Where Have You Gone, Robert Earl Hughes?

|

Californians are fatter than ever, says a new study. Americans overall are even fatter than that, says another new study citing a 24.5 percent increase in the national average rate of obesity. While fat detectives look for the root causes, the obvious solution to this problem is simply to define fatness upwards. But more interesting than what's happening in the center of the bell curve is what this may portend for the outliers.

Simply put: Are we getting within range of producing a one-ton person? The goal may be nearer than you think. According to this list of fattest people in history, the current chart-topper, Flint, MI's Carol Yager (1960—1994), broke the scale at a peak weight of 1600 lbs. That's a mere 400 lbs. shy of the brass ring. With a larger and more receptive operating environment, more calorie-rich foods, and some cocktail of performance-enhancing drugs, is it possible for a motivated fatso to become history's first Ton of Fun?

Of course, this is just the short ton. You'll recall Austin Powers' description of Fat Bastard—'"He weighs a metric tonne"—a figure that, at 2,204+ lbs., is still beyond our reach. Nor should we forget H.G. Wells' warning against using "weight" as a euphemism for "fat" in his classic story "The Truth About Pyecraft." (I'm also a little skeptical of the above estimate for Carol Yager.) But what is America if not the land where everybody can dream big?

The real, anagrammatic, meaning of Robert Earl Hughes' name here.

Advertisement

NEXT: That Ahnold-Backed Hollywood Welfare Bill?

Editor's Note: We invite comments and request that they be civil and on-topic. We do not moderate or assume any responsibility for comments, which are owned by the readers who post them. Comments do not represent the views of Reason.com or Reason Foundation. We reserve the right to delete any comment for any reason at any time. Report abuses.

  1. That’s a mere 400 lbs. shy of the brass ring.

    Don’t give up. You can do it!

  2. Chase yer dreams, baby.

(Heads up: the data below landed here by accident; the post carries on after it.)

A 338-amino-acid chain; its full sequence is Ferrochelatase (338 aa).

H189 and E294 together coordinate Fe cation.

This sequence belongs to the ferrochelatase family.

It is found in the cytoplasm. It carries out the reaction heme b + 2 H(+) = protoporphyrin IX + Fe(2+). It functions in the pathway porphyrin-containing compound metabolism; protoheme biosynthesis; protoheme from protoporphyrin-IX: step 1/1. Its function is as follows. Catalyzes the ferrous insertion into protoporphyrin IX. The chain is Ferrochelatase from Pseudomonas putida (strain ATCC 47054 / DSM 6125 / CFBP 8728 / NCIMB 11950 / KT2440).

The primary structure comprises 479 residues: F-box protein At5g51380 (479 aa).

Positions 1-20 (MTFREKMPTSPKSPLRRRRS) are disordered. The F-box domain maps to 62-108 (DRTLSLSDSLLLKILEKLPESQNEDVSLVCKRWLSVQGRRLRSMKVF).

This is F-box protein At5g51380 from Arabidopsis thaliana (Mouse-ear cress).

3. Carol Yager’s not putting on any weight these days.

  4. That list of the fattest people is one of the saddest/most hilarious things ever – “though the industrial scale broke in the process of weighing him”.

    We’re a competitive people and you’d think someone will hit that mark sooner or later. Probably some genetic freak who was born to do it like our star athletes and supermodels. Then he’ll keel over before he hits 33, and will then belong to the ages.

  5. in re: Jennifer – or at least roll toward them.

  6. I feel I have been training for this challenge my whole life.

  7. Re: Robert Earl Hughes’ anagram: I have been told that I’m all rear end.

    ..Of course that’s probably in a different context. Or so I hope.

  8. Looking through those stories and photos reinforces a theory of mine: namely, that talk about “America’s obesity problem” is actually something separate from these people. In every case, there are indications that these poor souls ARE statistical outliers and probably genetically incapable of not becoming obese. What’s amazing is how hard some of them worked to get down to the merely morbidly obese weights in the 300s.

    I just can’t believe that these people’s problems are behavioral. Much different from the rest of us, who, may get to 20-50 pounds overweight due strictly to overindulgence and poor choices.

  9. Just so long as they don’t start making bigger and bigger Speedos…

    Interestingly, even here in relatively-slim sunny SoCal, the Target near my place no longer stocks jeans in my size. I’m guessing it’s because I was the only one thin enough to buy them. At least they still sell ’em online.

  10. Guess I didn’t quite finish my thought, above. The heart of the theory is that ‘normal’ people can’t get this fat, even if they really try. I think there’s a limit to how much weight a normal person can gain.

  11. mmmmm, Pye…..

  12. Linguist–

    I dunno. I can easily believe that something like a thyroid problem could explain how some people pick up an extra fifty or even hundred pounds, but to get into the Walter Hudson class of people I think the problem is in the head, not the body. I remember reading something about Hudson; apparently what made him dedicate his life to food was the fact that the world made him sad, so he chose not to deal with it, but stay inside and eat. And I’d guess food is like a drug, in that the more you eat, the more tolerance you build up for it. I remember reading just how much food Hudson ate in a day (brought to him by his sister, who deserved to be slapped a few dozen times for enabling her brother to become such a monstrous thing) and I say this in all sincerity: if I ate four meals (not three) a day, each time stuffing myself until I was too full to eat another bite, it would take me over a week to consume what he ate in one day.

    And yet if I continued eating four huge meals a day, over time I’m sure my stomach and fat cells would stretch out to the point where I too could spend my life in bed and washing myself with a rag on a stick. But I would far rather be dead.